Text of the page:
I Discover My Comfort Level

So the masseuse shows me into my room and says, “I’ll leave you to undress to your comfort level.” Which had me pondering what my comfort level might be. The truth is, I was completely comfortable remaining fully dressed, and knew for a fact that the less I was wearing, the less comfortable I’d be.

On the other hand, I didn’t want to miss out on the full massage experience.

So, I compromised and got entirely naked.

OK, I guess that’s not much of a compromise. But — and I don’t know if this is different than in most places — pretty much all of me (except the part being worked on at the moment) was always under a sheet, so I wasn’t quite as out there as I might have been. Which I expect was probably as much a relief for the masseuse as it was for me.

I Resolve to Not Cry Out

The Masseuse asked what we’d be concentrating on. I told her that my legs were still sore from the marathon, so I’d like her to concentrate on them.

As she got to work, she said, “Let me know if you’d like more or less pressure.” Which caused me to think two things:

  • There was no way I was going to ask for more pressure, because I knew from hearing other people that massages can get pretty intense, and I did not want to ask for more pain than I was already destined for.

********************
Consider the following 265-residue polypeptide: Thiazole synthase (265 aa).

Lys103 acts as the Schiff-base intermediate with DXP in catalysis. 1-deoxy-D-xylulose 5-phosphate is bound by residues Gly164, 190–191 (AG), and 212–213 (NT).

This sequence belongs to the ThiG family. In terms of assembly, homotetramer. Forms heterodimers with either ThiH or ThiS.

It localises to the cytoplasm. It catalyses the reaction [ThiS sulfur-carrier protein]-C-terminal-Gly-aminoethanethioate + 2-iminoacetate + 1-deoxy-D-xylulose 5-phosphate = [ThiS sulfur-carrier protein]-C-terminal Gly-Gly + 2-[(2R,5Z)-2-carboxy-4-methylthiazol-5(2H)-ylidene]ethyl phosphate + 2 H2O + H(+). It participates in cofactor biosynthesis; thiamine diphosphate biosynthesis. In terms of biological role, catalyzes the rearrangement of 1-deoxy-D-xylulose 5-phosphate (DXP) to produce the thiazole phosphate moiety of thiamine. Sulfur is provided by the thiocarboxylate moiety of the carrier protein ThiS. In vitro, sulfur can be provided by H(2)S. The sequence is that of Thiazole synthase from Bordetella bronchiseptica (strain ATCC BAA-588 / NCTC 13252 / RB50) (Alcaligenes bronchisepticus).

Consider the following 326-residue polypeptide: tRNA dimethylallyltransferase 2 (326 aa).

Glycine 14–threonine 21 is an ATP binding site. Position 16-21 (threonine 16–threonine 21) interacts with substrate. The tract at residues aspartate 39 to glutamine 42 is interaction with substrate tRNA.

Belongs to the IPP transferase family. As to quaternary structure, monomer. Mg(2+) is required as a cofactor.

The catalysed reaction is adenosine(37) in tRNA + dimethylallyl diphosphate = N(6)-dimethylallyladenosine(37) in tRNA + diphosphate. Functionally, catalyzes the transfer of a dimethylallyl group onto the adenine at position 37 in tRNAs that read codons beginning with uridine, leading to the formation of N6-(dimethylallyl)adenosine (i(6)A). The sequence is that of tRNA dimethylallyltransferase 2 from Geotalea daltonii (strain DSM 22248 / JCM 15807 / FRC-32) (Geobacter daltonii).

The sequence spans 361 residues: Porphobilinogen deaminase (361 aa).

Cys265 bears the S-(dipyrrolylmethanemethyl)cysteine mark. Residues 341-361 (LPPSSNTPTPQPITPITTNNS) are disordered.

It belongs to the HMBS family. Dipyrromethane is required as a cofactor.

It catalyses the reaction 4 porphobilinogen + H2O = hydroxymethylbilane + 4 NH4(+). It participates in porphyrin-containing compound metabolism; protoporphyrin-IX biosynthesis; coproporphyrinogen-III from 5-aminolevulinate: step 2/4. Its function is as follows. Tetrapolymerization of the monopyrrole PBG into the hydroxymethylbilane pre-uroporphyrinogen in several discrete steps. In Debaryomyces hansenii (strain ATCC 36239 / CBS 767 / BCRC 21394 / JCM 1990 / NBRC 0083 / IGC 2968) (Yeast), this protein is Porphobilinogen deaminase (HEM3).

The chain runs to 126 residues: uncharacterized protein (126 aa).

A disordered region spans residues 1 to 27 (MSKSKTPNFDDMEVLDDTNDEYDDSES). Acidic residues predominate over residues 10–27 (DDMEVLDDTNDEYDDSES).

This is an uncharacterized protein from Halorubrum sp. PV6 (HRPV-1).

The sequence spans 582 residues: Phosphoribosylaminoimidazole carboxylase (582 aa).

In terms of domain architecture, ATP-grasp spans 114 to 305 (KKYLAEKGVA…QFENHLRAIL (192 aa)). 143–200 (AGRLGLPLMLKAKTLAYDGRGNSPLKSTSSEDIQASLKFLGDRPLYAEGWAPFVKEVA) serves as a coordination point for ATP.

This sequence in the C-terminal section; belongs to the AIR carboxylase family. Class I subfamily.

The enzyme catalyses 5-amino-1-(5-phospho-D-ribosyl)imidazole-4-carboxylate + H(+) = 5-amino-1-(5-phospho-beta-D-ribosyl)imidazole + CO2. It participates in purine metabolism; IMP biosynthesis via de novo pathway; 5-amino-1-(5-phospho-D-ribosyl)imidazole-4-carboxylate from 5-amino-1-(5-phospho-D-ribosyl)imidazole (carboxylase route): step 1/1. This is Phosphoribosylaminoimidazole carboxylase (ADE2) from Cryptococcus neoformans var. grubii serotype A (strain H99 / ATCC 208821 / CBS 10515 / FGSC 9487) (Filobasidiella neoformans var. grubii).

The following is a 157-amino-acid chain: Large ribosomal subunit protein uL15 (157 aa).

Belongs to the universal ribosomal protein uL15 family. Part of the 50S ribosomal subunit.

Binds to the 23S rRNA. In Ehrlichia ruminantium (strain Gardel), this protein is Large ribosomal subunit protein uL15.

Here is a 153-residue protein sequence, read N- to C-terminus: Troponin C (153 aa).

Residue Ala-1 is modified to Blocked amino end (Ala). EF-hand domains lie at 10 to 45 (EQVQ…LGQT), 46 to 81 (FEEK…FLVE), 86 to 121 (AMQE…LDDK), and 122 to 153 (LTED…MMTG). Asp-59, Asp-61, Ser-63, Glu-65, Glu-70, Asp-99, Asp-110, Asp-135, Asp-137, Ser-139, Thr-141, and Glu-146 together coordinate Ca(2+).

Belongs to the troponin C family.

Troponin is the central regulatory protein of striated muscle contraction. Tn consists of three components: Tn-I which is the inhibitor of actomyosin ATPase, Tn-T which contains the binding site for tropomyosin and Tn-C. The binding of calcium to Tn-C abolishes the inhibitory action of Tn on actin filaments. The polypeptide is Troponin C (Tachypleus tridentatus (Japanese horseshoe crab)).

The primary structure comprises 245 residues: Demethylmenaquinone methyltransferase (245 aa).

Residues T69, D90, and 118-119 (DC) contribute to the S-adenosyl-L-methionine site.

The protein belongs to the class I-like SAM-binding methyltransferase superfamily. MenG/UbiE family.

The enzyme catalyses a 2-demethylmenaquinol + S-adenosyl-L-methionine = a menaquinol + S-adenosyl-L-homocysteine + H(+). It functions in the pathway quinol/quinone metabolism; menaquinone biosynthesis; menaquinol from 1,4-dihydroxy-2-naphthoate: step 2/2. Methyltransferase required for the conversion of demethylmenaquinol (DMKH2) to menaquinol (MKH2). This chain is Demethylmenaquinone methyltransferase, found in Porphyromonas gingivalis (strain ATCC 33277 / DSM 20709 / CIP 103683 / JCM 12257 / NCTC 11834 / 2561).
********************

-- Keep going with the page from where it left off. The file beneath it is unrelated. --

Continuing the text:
• There was no way I was going to ask for less pressure, because I didn’t want her to think I am a sissy.

I am happy to announce that as she worked on my legs, I did not cry out. Indeed, I did not even feel like I wanted to cry out. The pain was about at the level I expected and left me feeling good.

I do, however, feel a little bad about something. You see, as a conscientious, civic-minded, leg-shaving cyclist, I figured that my legs would be a pleasure for the masseuse to work on. And you know, they probably would have been.

If it weren’t for one little problem.

See, as we get further into the cold months, I grow increasingly neglectful of my shaving duties. Which is to say, I sometimes will go close to a week — instead of every other day, as in the peak cycling months — without shaving my legs.

They get prickly.

Which probably explains how, due to stubble-friction-induced heat, the masseuse’s hands caught fire.

A Startling Revelation, Or Two. Maybe.

I should probably point out that at one point, as I was laying facedown, the masseuse bent my legs back, at the knee. When she did this, she hit resistance right about the time my lower leg was at a 90-degree angle to my upper leg. Another ten degrees and my leg came to a halt. It would go no further without something giving way (as a side note, it may have been academically interesting to find out whether it would be bone, tendon, muscle or ligament that gave way first, but I’m glad we did not find out).

The masseuse let out an involuntary gasp: never, I believe had she witnessed a less-flexible leg.

That, kids, is what happens if you program your range of motion for more than a decade by riding a bike and never ever doing stretching exercises.